Initially the Prohibited List contained only the names of relief recipients who had purchased liquor permits, and the LCBO worked in accordance with aid organizations to identify these individuals. The LCBO generated additions to the Prohibited List primarily through the act of list-matching, thus adopting “a deductive analytic logic suggesting that if an individual appears on one list s/he ought or ought not appear on another” — or more “simply the comparisons of lists to note the presence or absence of a particular individual in specified lists” (Gandy 1993: 74). In this case lists of aid recipients, provided by local and provincial aid organizations, were matched against the LCBO’s list of permittees to identify those who were “misspending” their relief allowances. The LCBO explained:

“A large part of the work is done at Head Office. In addition to this, at places where unemployment is marked, on the request of the relief officers or church societies similar service is performed by the local Vendor. The societies and relief officers supply the Vendor with lists of those receiving relief and no sales are made to anyone shown on them” (LCBO Annual Report 1929–30: 13).

Once identified through list-matching, such persons were sent prohibitory orders through registered post; their names were then added to the Prohibited List, where they remained until the Board was informed that they were no longer recipients of relief funds (LCBO Annual Report 1929–30: 8; LCBO Annual Report 1932–33: 9; LCBO Circular no. 1340, 1931).

LCBO prohibition order

Although the LCBO touted the success of its new list in preventing the purchase of alcohol by those “lacking” the financial means, internal list-matching revealed a somewhat different picture:

“The great majority of cases investigated show that applicants for relief are not in possession of permits and again, the great majority of the permits which have been found to have been held by those requiring relief show very light purchases. In such cases the permits are not cancelled, but are held until such time as the charitable or relief organization states that the permittee’s circumstances have so improved that he is in a position to purchase liquor. Where purchases have been unreasonably large the permits are cancelled. In fairness to the large number of people who require relief, it must be stated, however, that those having permits constitute but a small percentage” (LCBO Annual Report 1929–30: 13).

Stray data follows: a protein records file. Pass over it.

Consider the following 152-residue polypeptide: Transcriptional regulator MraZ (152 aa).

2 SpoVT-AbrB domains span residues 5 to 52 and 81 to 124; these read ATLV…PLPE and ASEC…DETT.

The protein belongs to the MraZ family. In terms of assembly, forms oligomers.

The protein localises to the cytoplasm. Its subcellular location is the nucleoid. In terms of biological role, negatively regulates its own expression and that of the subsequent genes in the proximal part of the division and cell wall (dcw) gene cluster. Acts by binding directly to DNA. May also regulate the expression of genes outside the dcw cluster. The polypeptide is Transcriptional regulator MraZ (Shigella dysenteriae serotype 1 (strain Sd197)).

As time progressed the Board’s relationship with aid workers and aid organizations expanded. The 1931–32 Annual Report noted “the usual co-operation” that its Permit Department extended “to institutions, associations and public bodies administering relief, in an endeavor to curtail the consumption of intoxicating liquor by those without means.” The Depression had led to a substantial increase in this work through the past year, the report said, with a “greater number of relief organizations having availed themselves of the services of our Permit Department.” To get relief Toronto applicants were “to obtain a certificate from the Liquor Control Board to the effect that they do not hold a permit, before any relief will be granted.”

At all other liquor stores in the Province, the vendors are instructed to obtain a list from the Clerk of their Municipality of all parties on relief, so that should a person on relief apply for a liquor permit, same would be refused. Lists containing 59,330 names of relief applicants were received from 26 Municipalities and “the permittees concerned [those found to also be on the relief list] were placed on the “Prohibited List” and will remain there until their names are removed from the lists supplied by Municipalities. (LCBO Annual Report 1931–32: 8)

In 1936 the Liquor Control Act was amended to accommodate this change in Board interdiction policy. Section 100 now stated: “The Board may by order signed by the Chief Commissioner or the Deputy Chief Commissioner, prohibit any person from purchasing, having, giving or consuming liquor, including beer and wine, and any such person who contravenes such order shall be guilty of an offence.” The LCBO’s annual reports noted that it had received the names of over 94,500 recipients of relief by the end of 1931, further indicating that of these individuals between one in twenty-five and one in twenty-nine were formally added to the Prohibited List (LCBO Annual Report 1929–31). By 1933 those unemployed or receiving aid had reached over 600,000 (Little 1998: 83). Like those on the Cancelled List, those on the Prohibited List appeared to be integrated into the Interdiction List, without any formal distinction among those who were legally interdicted, had their permits cancelled, or were simply receiving relief. Between 1930 and 1933 the Board processed through list-matching an average of over 47,000 relief applicants, listing an average of just over 2,500 individuals annually (LCBO Annual Reports 1930–33). By 1939 the Board’s policy had shifted slightly, calling for relief organizations to send lists directly to local outlets.

<< The Interdiction Process
Unequal Application of Interdiction (1953-1975)
Social Sorting and the LCBO

Interdiction List History
The LCBO’s Cancellation List 1927–36

The Prohibited List 1929–65
Preventative Cancellations 1930–75
The Interdiction List (LCBO Action) 1965–75
The Identification of Listed Individuals 1927–75
Assessment and Analysis of Listed Individuals >>